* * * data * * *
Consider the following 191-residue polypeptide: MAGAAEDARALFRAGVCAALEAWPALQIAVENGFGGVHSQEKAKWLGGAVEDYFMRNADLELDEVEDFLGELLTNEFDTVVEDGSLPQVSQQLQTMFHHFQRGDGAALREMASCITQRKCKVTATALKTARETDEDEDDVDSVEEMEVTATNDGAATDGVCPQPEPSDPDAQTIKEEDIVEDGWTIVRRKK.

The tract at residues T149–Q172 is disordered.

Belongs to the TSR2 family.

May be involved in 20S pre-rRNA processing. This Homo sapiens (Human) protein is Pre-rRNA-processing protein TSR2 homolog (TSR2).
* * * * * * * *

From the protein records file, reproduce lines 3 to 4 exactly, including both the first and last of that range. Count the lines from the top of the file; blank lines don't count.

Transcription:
Belongs to the TSR2 family.

May be involved in 20S pre-rRNA processing. This Homo sapiens (Human) protein is Pre-rRNA-processing protein TSR2 homolog (TSR2).